Celebration at the Sutherland home


We are celebrating at our house! After a long stretch of treatment for Lyme disease my son is ready to move on.

On Friday, the home health nurse came and removed the I.V. treatment line from Cort’s arm, then helped us begin the official celebration with his favorite dessert, German chocolate cake.

Daily treatment. Each week day since our January trip to the Lyme Disease Treatment Center in Hammonton, N.J., Cort would be hooked up to an infusion treatment of Rocephin, taking about 60 to 90 minutes. His daily pill intake has been pretty hefty, too, as have the medical bills to go along with it all. He’s handled it all with a great attitude. “I will do whatever it takes to get better. I want my life back,” Cort said. While treatment progressed, he showed slow and steady improvement: his pain let up, his sense of humor and zest for life returned.

Now, we wait. And hope. The spirochete bacteria that invades the body with a tick bite can hide in deep tissues and even lie dormant, making it resistant to even the best course of treatment. Knowing that Cort had been bitten by a tick in the summer of 1998, we were unfortunate that none of the medical specialists in Ohio paid attention to that fact.

He worsened with each passing year. As another body system was invaded, we would be sent to yet another specialist. None were familiar with Lyme disease, it seems, so they tested him to death, eventually offering a new medication to treat the symptoms, but nothing helped for long.

Tough years. As months turned in to years, the spirochete bacteria set up shop in his body, causing everything from severe joint pain to debilitating gastrointestinal problems, crushing chest pain, eye sensitivities, ear aches, sleep disturbances, night sweats, rashes, sore throats, jaw pain, stiff neck and back, dizziness, heart palpitations, muscle weakness, numbness, disorientation and seizure-like body tremors.

Before the tick bite, Cort had been a healthy kid with a huge appetite for sports, hitting home runs, pitching in his summer baseball league, and in seventh grade played his first season of football under his dad’s coaching. He was suffering stomach and chest pains at that time, and a leg injury in practice really de-railed him. One doctor told him to “toughen up” and lectured us on school attendance “no matter what.” Cort was in so much pain on that particular day he had been unable to bend over to tie his own shoes.

Growing epidemic. In a book authored by Denise Lang, Coping with Lyme Disease, she notes that this tick-borne disease now surpasses AIDS as one of our nation’s fastest growing epidemics. Her son Chris was 15 when he suddenly became too ill to participate in track. Advanced math and science courses became difficult for the first time in his life.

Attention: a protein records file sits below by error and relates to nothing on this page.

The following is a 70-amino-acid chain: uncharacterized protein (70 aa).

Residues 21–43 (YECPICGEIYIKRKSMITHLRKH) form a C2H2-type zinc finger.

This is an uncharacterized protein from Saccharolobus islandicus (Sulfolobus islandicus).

Chris had been diagnosed with “summer rashes” (we were told the same), while also suffering sore throats, swollen glands and achy joints. Dizziness and sleeplessness followed, then behavior changes.

When he began having tremors, tests for brain tumors and MS were negative, and the school demanded this once bright and promising student be tested for drug use, which was negative.

His mom demanded a Lyme test, which proved positive. He received two months of intravenous therapy for Lyme, during which all of his symptoms let up. Afterward, however, all his symptoms returned, including the tremors.

After ten months of antibiotics, Chris stopped treatment and began rebuilding his body with nutrition and exercise. Some days were good, some very bad. He went on to college, worked through a couple of relapses and still must pay more attention to keeping his immune system strong than most young men his age.

Undiagnosed. We’ve heard hundreds of stories like this one, and yet people are still going misdiagnosed or undiagnosed and untreated, worsening as time passes. We were blessed to have a nurse practitioner who finally diagnosed our son and sent us in the right direction for treatment.

We are celebrating at our house. Thanks to all of our Farm and Dairy friends who joined us in the journey.


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Judith Sutherland, born and raised on an Ohio family dairy farm, now lives on a 70-acre farm not far from the area where her father’s family settled in the 1850s. Appreciating the tranquility of rural life, Sutherland enjoys sharing a view of her world through writing. Other interests include teaching, reading, training dogs and raising puppies. She and her husband have two children, a son and a daughter, and three grandchildren.